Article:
delivered the opinion of the Court:
Two questions are presented by this record: First, had the county court, under the Voluntary Assignment act, jurisdiction to determine the interest of the assignee in the property in controversy, and to authorize and require him to receive payment for such interest, and execute an acquittance of the claim of the assignor upon receipt of the same; and second, do the facts here shown authorize the entry of that order by the county court, if it had such jurisdiction.
By the sheriff’s deed of June 5, 1883, Eben J. Marsh, one of the assignors, became clothed with the legal title to real estate of the value of at least $350,000; and although this property was not scheduled, either as the individual property of Marsh, or as assets of the firm of Sherman & Marsh, assignors in the deed of assignment subsequently made, yet the interest of Marsh and of the firm, if any, would and did, as being comprehended within the general terms of the assignment, vest in the assignee for the benefit of creditors. The assignee, however, took no greater interest or better title than his assignors possessed. In his hands the title was affected with every infirmity and subject to all the equities that existed in respect thereof in the hands of the grantor in the deed of assignment. It becomes necessary, therefore, to determine what interest Marsh took by virtue of the sheriff’s deed, and, logically, that determination would precede the discussion of the question of jurisdiction.
It is conceded that in making the sale and deed the sheriff proceeded in substantial compliance with the forms of law, and if there were no equitable considerations affecting the same, the title of the defendants in execution thereby became vested in Marsh. It is apparent, however, that there are strong equitable reasons why the sale, and deed thereunder, should not be allowed to stand. Beal estate of the value of $350,000 and over was levied upon and sold to satisfy a judg*188ment of one cent and costs, which, with interest, and costs on execution, amounted, at the time of the sale, to the sum of $17.25—less than one twenty-thousandth part of the value of the property sold. In Comstock v. Purple, 49 Ill. 158, we said: “Admitting the lands sold for an inadequate price, the doctrine of this court is, that, of itself, is not sufficient,” (to avoid the sale,) .“unless it should he so grossly inadequate as to establish fraud.” It would seem that if a case could arise where gross inadequacy would establish fraud, this one would do so. Public policy, however, requires that judicial sales should be upheld, when fairly and regularly made. The better rule, and the one sustained by the weight of authority, is, that generally, in sales made under judicial process, gross inadequacy of price, unaccompanied by circumstances of irregularity, or that indicate unfairness in the conduct of the officer making the same, or the purchaser thereat, will not create the inference of fraud. Where the sale is fairly and openly made, after due notice, with a fair opportunity for real competition, and without any circumstance impeaching its fairness, inadequacy of price, however gross, is not, per se, sufficient evidence of fraud to avoid the sale. Hamilton v. Quimby, 46 Ill. 90.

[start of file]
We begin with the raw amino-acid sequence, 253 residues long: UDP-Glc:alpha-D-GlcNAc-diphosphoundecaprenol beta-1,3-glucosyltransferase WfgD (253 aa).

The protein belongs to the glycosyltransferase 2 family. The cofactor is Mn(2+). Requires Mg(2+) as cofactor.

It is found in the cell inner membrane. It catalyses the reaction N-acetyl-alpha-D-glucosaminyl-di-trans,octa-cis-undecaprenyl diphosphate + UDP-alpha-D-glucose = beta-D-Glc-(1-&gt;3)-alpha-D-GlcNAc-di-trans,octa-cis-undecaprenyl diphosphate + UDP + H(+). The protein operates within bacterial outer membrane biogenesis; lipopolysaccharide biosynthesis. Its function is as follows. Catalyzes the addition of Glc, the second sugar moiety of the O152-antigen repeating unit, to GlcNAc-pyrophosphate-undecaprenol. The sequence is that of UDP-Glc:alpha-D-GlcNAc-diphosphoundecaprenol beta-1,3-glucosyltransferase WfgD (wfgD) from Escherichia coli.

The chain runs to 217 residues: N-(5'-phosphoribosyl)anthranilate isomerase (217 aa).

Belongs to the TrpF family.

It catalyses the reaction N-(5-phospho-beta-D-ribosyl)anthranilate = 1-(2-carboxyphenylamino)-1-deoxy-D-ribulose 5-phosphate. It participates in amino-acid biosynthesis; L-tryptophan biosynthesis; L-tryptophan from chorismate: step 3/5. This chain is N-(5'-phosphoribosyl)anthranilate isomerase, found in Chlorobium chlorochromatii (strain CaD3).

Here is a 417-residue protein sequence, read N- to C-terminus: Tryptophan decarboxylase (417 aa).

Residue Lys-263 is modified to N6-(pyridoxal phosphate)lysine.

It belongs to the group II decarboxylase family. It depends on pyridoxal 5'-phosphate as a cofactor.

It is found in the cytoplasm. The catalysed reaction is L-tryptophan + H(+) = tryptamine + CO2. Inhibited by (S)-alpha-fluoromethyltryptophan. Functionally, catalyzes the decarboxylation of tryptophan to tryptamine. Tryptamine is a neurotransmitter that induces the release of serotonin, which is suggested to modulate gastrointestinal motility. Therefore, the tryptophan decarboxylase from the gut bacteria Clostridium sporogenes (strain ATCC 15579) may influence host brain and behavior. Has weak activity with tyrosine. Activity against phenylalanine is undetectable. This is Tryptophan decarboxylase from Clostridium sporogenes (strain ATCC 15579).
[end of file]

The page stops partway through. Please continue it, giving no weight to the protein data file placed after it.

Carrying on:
Many eases are to be found in the books, which seem to apply the principles to sales upon process that are applicable to sales of private property. Kerr on Fraud and Mistake, (4th Am. ed.) 186. But an examination of the cases, it is believed, will show, that in nearly if not quite all, the application to vacate the sale was by motion in the court from which the process issued, or where there were irregularities affecting the process, or affecting the conduct of the officer in making the sale, or of the purchaser, or of the party to the record, which were regarded as sufficient to render it unconscionable that the purchaser should retain the undue advantage obtained by his purchase. See Henderson v. Sublett, 21 Ala. 630; Webber v. Weitling, 18 N. J. Eq. 441; Hodgson v. Farrell, 15 id. 88; Taul v. Wright, 45 Texas, 288; 2 Pomeroy’s Eq. 927. How*189ever this may be, the authorities are uniform that where property has been sold, upon execution or at judicial sale, at a grossly inadequate price, even slight circumstances indicating unfairness or fraud, either upon the part of the officer, the purchaser, or the party to the record benefited by the sale, will furnish sufficient ground for equitable interposition. The conscience of the chancellor, quickened by proof of circumstances indicating that an unfair advantage was sought or taken, will seize upon the gross inadequacy as additional and strong evidence of fraud, and, by decree, prevent the purchaser from reaping an unconscionable advantage. Thus, in Hamilton v. Quirnby, supra, it was said, that if the execution had been properly issued, and the officer had performed his duty by giving the defendant notice of the writ, and a sale had been made of a large amount of property for a very small sum of money, “the sale ought not to have been set aside for mere inadequacy of price; but even then, where there is such gross inadequacy, the court will seize upon anything indicating unfairness in the plaintiff, to afford relief.” See, also, Comstock v. Purple, supra; Kinney v. Knoebel, 51 Ill. 112; Berry v. Lovi, 107 id. 612; Howell v. Baker, 4 Johns. Ch. 122; Klœpping v. Stellmacher, 21 N. J. Eq. 328; American Wine Co. v. Scholer, 85 Mo. 496; Johnson v. Craul, 55 Texas, 571; Seaman v. Riggins, 1 Green’s Ch. 214; Bixby v. Mead, 18 Wend. 611; Roberts v. Roberts, 13 Gratt. 639; Bod v. Ellis, 11 Iowa, 97, and cases supra.